I’m still not particularly stable enough to write about it, so time will pass and then I will write… of faith, funeral arrangements, and the overwhelming feeling of being an orphan at the age of 34. Until then, I will share one of my favorite pictures of my mom with RR, from her visit to us at Easter of last year. She was one of the very first (and few) people that RR warmed up to almost instantaneously. My mom made her smile and laugh, and this picture captures their relationship:
Happy Anniversary to my wife. It’s been seven years since we exchanged rings and vows, barefoot on a chilly, windy beach – just me, you, some seagulls, and a random, smiling lady who was beach-combing at the right time. We’ve managed to keep numerous plants, two cats, one dog, a toddler, and each other alive this whole time. Here’s to all the years to come. I love you.
Yesterday I received a letter from my mother. No, not an email. Not a card, either. An actual letter. With an actual stamp. And actual somewhat illegible handwriting. With underlines. You know, underlines? I LOVE and MISS you ALL so MUCH. Substitute the caps with three (THREE) underlines under each one. She does this on Hallmark cards, too, you know. She’ll write a little something inside the card, but then will proceed to underline the stock poem/message written on the inside. But only every few words, you know: “I MISS the TIMES we used TO spend TOGETHER.” For example.
I digress. So she’s written me a letter, largely in response to our conversation on Sunday that I cut short, I’m sure, although she didn’t say as much. You know, the conversation I cut short there at 30 minutes. I was talking to her out on the back deck while my wife had things under control with RR in the living room. Under control as in, not complaining in screams or demanding a refill or a massage. I had put off calling her for two whole weeks, and in the last conversation we had, I complained that her telling me how long it had been since our last conversation wasn’t really the best way to encourage me to keep calling. It was sort of like being in a confessional: Forgive me, Mother, for I have not called for two weeks. I also had told her (gently) that long gone are the days of hour-long conversations with her, since I could maybe manage 10 minutes at best here and there. She could understand, right? She used to be a mother to an infant once upon a time.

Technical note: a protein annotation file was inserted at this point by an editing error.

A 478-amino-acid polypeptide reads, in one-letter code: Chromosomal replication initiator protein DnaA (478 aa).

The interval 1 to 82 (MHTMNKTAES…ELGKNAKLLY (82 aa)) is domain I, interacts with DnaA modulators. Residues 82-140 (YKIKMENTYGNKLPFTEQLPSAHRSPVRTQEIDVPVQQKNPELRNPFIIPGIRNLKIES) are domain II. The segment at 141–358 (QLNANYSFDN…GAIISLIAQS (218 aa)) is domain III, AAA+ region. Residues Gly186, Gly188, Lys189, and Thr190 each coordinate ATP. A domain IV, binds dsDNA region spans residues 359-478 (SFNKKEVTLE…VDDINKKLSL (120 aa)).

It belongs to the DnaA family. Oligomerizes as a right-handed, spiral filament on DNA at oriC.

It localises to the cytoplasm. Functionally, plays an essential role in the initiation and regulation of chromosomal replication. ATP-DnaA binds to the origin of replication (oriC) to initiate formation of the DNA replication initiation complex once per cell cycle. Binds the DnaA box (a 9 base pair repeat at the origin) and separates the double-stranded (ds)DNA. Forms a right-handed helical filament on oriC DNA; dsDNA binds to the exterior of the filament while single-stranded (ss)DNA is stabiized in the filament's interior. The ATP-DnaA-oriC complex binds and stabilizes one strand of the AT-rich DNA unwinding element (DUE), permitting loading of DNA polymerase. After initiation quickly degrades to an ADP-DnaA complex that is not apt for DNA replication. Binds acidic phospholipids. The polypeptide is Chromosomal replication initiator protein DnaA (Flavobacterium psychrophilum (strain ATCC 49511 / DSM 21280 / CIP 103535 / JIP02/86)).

In those precious 30 minutes, she proceeded to tell me about such fascinating day-to-day details such as her other grandchildren’s bus schedule. You know, somewhere in between interrupting the part where I was telling her about RR smiling, and grabbing, and starting to smoke. So at 30 minutes, RR started to have a bit of a vocal whine, and I took it upon myself as a sign to go. She reluctantly let me get off the phone that very instant (perhaps thinking I was lying, since she couldn’t actually hear RR fussing herself), which was the first time she didn’t actively try to keep me talking when I tell her I have to go.